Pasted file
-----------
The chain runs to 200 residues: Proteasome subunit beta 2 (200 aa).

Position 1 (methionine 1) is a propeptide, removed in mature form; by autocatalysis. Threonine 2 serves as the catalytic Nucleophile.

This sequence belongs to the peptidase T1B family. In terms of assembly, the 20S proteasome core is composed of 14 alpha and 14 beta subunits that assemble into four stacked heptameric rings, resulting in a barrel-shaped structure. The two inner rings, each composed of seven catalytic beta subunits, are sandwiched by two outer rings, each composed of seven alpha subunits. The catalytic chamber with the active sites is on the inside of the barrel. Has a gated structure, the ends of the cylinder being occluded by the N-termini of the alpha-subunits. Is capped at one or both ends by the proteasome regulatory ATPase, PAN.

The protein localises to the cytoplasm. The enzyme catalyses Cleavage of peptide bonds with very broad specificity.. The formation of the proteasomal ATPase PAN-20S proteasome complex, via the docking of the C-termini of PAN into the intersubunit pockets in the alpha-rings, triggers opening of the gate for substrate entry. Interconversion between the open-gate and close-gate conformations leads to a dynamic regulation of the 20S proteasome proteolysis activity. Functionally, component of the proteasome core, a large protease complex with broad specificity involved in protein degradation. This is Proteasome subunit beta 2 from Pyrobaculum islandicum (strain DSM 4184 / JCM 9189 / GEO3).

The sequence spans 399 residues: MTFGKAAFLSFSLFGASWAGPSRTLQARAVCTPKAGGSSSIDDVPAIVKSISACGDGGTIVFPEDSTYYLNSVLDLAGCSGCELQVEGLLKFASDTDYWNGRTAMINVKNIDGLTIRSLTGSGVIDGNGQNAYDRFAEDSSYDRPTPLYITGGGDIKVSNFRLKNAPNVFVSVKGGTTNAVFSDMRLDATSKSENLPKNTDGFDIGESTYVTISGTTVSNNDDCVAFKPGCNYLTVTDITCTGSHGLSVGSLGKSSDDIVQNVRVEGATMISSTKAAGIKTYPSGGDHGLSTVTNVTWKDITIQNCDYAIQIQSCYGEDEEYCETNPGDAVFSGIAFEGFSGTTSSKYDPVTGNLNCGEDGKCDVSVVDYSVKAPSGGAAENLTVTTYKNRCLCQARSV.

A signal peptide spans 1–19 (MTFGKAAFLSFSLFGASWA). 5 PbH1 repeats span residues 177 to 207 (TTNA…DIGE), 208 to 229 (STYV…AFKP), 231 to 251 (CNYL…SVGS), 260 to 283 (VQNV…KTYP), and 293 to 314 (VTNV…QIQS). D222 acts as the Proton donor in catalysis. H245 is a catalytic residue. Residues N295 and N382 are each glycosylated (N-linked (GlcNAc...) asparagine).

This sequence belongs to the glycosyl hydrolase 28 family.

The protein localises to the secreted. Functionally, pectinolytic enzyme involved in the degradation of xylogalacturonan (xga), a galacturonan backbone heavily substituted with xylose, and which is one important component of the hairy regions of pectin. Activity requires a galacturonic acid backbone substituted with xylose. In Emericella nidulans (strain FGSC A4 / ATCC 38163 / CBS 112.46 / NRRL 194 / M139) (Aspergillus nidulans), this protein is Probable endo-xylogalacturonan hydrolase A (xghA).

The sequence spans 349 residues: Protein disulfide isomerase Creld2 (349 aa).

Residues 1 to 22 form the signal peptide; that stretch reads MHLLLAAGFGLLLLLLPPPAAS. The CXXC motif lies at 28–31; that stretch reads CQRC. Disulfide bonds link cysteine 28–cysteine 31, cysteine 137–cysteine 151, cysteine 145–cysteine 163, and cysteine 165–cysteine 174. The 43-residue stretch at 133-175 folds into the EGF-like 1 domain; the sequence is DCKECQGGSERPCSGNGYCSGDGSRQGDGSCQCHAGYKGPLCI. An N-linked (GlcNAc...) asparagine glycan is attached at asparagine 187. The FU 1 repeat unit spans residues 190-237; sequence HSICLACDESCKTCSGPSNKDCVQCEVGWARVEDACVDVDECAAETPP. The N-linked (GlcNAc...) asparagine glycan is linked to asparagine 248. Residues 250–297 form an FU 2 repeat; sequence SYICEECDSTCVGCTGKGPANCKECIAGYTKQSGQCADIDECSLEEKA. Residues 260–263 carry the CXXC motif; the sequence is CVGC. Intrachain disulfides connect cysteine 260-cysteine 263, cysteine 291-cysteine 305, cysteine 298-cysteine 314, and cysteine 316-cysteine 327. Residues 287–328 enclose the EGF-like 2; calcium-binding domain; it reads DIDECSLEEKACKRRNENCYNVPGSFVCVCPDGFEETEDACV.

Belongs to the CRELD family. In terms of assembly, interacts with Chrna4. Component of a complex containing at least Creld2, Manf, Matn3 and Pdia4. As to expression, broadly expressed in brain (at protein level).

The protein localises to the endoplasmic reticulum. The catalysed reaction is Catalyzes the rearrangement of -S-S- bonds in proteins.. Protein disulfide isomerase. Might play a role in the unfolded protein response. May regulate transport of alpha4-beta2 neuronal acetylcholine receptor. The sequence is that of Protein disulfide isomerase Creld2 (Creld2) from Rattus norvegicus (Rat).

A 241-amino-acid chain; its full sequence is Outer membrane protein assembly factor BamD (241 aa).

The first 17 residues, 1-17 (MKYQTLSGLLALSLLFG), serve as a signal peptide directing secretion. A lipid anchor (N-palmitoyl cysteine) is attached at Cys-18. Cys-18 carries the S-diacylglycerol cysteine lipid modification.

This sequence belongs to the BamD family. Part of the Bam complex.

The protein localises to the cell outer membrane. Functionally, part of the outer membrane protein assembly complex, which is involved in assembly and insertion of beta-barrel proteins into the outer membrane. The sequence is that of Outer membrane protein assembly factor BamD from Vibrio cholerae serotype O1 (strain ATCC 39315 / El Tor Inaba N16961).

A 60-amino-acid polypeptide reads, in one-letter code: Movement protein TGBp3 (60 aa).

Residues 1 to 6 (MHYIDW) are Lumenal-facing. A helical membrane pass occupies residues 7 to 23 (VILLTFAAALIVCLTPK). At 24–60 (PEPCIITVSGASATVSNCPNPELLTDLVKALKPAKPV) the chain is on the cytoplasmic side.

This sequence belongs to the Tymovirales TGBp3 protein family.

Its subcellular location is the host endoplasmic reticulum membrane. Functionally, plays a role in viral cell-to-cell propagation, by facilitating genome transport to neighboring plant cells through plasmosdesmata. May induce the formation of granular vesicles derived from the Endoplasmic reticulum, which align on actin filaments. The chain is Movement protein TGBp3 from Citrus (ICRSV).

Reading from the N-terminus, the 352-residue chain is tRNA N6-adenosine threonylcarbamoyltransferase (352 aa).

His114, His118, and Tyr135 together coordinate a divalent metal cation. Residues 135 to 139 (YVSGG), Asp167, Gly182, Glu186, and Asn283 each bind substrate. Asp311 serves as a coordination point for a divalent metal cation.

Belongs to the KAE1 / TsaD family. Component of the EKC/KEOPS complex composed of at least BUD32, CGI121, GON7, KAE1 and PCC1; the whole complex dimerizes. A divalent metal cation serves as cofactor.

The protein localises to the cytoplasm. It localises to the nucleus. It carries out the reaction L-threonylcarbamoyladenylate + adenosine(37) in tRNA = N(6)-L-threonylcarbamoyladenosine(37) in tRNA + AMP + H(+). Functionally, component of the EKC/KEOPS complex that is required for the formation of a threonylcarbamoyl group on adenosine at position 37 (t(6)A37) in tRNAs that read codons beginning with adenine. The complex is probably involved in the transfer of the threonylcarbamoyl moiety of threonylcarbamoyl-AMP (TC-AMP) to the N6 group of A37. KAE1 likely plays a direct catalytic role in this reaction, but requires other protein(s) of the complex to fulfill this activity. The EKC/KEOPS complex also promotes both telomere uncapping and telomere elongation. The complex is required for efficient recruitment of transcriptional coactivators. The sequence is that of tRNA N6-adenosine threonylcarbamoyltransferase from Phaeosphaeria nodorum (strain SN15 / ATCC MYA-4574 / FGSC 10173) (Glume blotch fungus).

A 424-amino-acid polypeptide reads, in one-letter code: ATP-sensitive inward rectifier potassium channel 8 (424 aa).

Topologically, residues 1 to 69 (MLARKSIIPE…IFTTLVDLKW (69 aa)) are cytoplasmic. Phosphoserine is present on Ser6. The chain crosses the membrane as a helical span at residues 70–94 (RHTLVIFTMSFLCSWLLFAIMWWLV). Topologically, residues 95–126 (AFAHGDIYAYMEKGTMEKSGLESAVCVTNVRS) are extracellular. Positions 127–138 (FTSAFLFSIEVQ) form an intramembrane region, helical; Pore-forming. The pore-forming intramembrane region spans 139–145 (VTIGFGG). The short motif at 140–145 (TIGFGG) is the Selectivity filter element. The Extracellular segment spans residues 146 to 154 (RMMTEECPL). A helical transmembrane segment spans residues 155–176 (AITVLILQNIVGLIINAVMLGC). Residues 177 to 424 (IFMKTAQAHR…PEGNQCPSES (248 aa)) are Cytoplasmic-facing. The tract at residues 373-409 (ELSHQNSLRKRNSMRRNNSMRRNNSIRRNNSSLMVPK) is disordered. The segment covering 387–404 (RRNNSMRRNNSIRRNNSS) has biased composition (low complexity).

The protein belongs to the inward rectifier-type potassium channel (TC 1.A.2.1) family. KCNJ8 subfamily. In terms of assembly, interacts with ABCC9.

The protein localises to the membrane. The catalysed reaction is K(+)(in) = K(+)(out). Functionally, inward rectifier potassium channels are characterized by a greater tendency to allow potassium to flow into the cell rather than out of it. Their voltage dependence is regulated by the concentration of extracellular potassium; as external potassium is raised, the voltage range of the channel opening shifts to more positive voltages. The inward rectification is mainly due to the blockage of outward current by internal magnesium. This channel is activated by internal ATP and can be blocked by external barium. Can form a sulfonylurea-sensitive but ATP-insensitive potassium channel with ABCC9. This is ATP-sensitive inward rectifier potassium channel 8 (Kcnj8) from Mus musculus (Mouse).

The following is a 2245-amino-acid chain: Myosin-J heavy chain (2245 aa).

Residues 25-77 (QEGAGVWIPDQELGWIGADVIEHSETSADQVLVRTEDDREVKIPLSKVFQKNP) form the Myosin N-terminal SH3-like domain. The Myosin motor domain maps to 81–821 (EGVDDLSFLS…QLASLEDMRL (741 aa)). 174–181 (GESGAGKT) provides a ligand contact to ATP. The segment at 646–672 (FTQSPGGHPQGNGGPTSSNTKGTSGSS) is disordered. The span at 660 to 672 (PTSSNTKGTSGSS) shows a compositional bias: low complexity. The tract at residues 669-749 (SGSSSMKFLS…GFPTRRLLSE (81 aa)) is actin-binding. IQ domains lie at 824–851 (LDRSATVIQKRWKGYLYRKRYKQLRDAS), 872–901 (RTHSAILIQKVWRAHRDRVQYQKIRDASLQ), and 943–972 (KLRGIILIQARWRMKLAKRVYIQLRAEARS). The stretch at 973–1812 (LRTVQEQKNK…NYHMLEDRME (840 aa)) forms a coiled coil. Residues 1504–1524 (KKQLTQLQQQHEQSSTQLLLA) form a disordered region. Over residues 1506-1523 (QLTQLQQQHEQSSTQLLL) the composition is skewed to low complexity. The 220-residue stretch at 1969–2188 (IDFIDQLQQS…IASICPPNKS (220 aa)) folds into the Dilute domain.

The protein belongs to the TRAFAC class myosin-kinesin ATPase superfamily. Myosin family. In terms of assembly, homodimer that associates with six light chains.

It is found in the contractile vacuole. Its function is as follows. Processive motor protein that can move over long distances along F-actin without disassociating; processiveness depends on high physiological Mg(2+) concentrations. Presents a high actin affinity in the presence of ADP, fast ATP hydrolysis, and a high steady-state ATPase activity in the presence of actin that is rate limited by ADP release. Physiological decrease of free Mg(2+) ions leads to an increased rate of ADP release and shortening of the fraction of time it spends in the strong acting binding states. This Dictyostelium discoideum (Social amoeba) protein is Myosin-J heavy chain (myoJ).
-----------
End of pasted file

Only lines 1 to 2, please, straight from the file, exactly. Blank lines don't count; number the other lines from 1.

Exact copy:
The chain runs to 200 residues: Proteasome subunit beta 2 (200 aa).

Position 1 (methionine 1) is a propeptide, removed in mature form; by autocatalysis. Threonine 2 serves as the catalytic Nucleophile.